By Kara Brockamp, University of Illinois freshman, studying agricultural and biological engineering
Seven University of Illinois students were sponsored to attend the First International Congress on Postharvest Loss Prevention in Rome, Italy. They have written about their experiences for the #PreventPHL blog campaign.
For more from Congress attendees, visit this link. For more from our PHL Scholars, look for PHL Scholar Reports.
In the words of Daniel Gustafson of the Food and Agriculture Organization of the United Nations, “Food loss and waste is not an accident. There are many cultural, economic, and technical reasons that must be addressed.” I think increased educational opportunities for farmers could solve most of these problems.
When most people think of education, they picture a classroom full of young, eager kids, and in America, this is widely true. However, in countries that are most affected by postharvest loss (PHL), many producers cannot read or write well enough to gain valuable information from a classroom setting. The knowledge they possess stems from their hands-on experiences.
Some of the biggest causes of PHL are due to a lack understanding. For instance, in many developing countries, tomato farmers harvest tomatoes by picking them by hand and throwing them to collection points. Because the tomatoes leave the farm at the end of the day to go to market, the farmers never see or hear about them again. They don’t even realize the damage the tomatoes undergo. This practice can create up to 100 percent losses in some batches of tomatoes. However, since there are no education programs in place, the problem remains. Because their cultures are not as supportive of classroom settings, they need more effective ways to relay this information.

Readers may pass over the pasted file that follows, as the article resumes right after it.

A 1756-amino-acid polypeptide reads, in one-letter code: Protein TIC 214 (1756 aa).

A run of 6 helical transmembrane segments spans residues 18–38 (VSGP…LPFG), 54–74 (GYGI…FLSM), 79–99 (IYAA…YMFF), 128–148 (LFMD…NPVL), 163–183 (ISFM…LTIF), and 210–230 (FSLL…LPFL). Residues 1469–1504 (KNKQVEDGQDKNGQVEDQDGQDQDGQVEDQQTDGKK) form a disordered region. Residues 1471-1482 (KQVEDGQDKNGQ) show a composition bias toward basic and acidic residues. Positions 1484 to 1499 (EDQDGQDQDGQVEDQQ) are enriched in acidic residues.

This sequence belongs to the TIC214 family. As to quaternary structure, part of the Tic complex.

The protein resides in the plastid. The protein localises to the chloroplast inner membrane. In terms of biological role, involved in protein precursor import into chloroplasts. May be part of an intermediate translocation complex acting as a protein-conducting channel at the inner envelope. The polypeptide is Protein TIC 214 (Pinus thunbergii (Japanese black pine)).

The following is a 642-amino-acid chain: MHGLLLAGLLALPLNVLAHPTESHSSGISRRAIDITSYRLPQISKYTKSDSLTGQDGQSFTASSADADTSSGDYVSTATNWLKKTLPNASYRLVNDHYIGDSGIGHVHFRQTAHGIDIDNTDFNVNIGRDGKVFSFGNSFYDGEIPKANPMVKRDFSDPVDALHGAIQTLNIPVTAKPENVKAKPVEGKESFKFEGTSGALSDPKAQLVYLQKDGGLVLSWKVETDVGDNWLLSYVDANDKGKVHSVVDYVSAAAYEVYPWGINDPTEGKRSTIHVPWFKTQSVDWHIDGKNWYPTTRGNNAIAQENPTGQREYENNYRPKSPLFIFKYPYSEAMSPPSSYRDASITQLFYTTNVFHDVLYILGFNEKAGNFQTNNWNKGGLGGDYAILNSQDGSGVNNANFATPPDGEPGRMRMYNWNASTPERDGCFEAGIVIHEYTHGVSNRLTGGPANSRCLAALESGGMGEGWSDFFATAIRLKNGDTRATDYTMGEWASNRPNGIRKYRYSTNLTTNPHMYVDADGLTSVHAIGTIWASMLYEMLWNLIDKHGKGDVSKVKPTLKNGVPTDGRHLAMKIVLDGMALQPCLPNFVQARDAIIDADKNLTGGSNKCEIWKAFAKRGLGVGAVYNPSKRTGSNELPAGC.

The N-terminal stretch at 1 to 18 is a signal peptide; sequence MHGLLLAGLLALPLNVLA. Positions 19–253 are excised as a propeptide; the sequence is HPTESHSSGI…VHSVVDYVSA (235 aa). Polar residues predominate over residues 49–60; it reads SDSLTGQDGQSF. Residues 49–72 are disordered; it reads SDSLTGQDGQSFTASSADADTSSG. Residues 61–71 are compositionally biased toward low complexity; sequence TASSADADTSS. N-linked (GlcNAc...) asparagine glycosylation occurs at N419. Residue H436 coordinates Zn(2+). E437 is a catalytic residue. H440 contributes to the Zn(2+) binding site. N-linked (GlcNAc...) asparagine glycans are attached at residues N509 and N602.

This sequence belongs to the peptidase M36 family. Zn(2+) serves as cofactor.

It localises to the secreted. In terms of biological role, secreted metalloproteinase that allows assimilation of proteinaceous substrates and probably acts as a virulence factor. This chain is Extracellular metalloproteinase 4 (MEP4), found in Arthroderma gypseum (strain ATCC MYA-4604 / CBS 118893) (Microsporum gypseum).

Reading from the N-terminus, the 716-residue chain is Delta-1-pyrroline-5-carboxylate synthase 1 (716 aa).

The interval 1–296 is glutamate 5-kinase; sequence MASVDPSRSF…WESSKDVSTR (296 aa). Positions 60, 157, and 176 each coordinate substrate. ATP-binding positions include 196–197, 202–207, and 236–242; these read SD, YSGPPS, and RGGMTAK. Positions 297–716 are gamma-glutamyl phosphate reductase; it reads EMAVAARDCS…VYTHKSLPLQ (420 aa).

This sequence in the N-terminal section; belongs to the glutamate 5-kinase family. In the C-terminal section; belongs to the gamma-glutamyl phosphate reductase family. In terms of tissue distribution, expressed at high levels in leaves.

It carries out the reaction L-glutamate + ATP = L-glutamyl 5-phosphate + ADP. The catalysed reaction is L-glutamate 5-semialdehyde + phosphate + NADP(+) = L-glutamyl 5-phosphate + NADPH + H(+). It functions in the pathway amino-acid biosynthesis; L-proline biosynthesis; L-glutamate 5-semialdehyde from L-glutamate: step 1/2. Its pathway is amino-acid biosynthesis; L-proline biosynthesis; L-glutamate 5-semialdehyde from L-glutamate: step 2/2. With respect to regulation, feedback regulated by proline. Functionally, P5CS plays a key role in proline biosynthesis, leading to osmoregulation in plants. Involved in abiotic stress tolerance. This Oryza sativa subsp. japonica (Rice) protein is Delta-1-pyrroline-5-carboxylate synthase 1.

In other developing countries, farmers lack the know-how to raise their crops properly. Basic biological principles that farmers in America take for granted - such as when to plant, harvest, and apply fertilizer – are way beyond the capacities of the educational systems in other countries. This lack of information is certainly a problem for Caribbean cassava producers. A harvest delayed or hurried by even a few days can prove problematic, because there is a narrow window of time where cassava has the proper starch content. Due to a lack of education, however, farmers don’t realize the detrimental effects of inappropriate harvesting times.
Although there is still much room for improvement, agricultural education in America has long been addressed. One of the most important contributors to this was the Smith-Lever Act of 1914 that established the 4-H program. 4-H caters to developing skills in youth by educating them on developments in science, technology, and agriculture, among other things. It provides a viable route to spread research done at big universities to individual farmers and their families.
The establishment of programs like 4-H in developing countries could significantly reduce their postharvest losses. The youth of today will soon be the leaders, farmers, and scientists of tomorrow, so setting them up with a solid foundation in these areas now sets them up for success later. 4-H would provide a way to introduce the practical, hands-on research and technology small farmers in developing countries need.
As a 4-H member, the organization’s motto of “Learn by Doing” really resonates with me. Even in our culture that supports classroom learning, I’ve learned so much outside the classroom through 4-H. I think 4-H is something that would be effective in reducing PHL in developing countries because of its hands-on nature.
The blog entries in this #PreventPHL series are by students and members of our PHL Prevention community of practice. The opinions expressed are those of the individual authors and do not necessarily reflect the position of the ADM Institute. In addition, none of the statements should be considered an endorsement of any person, product, or technique by the ADM Institute.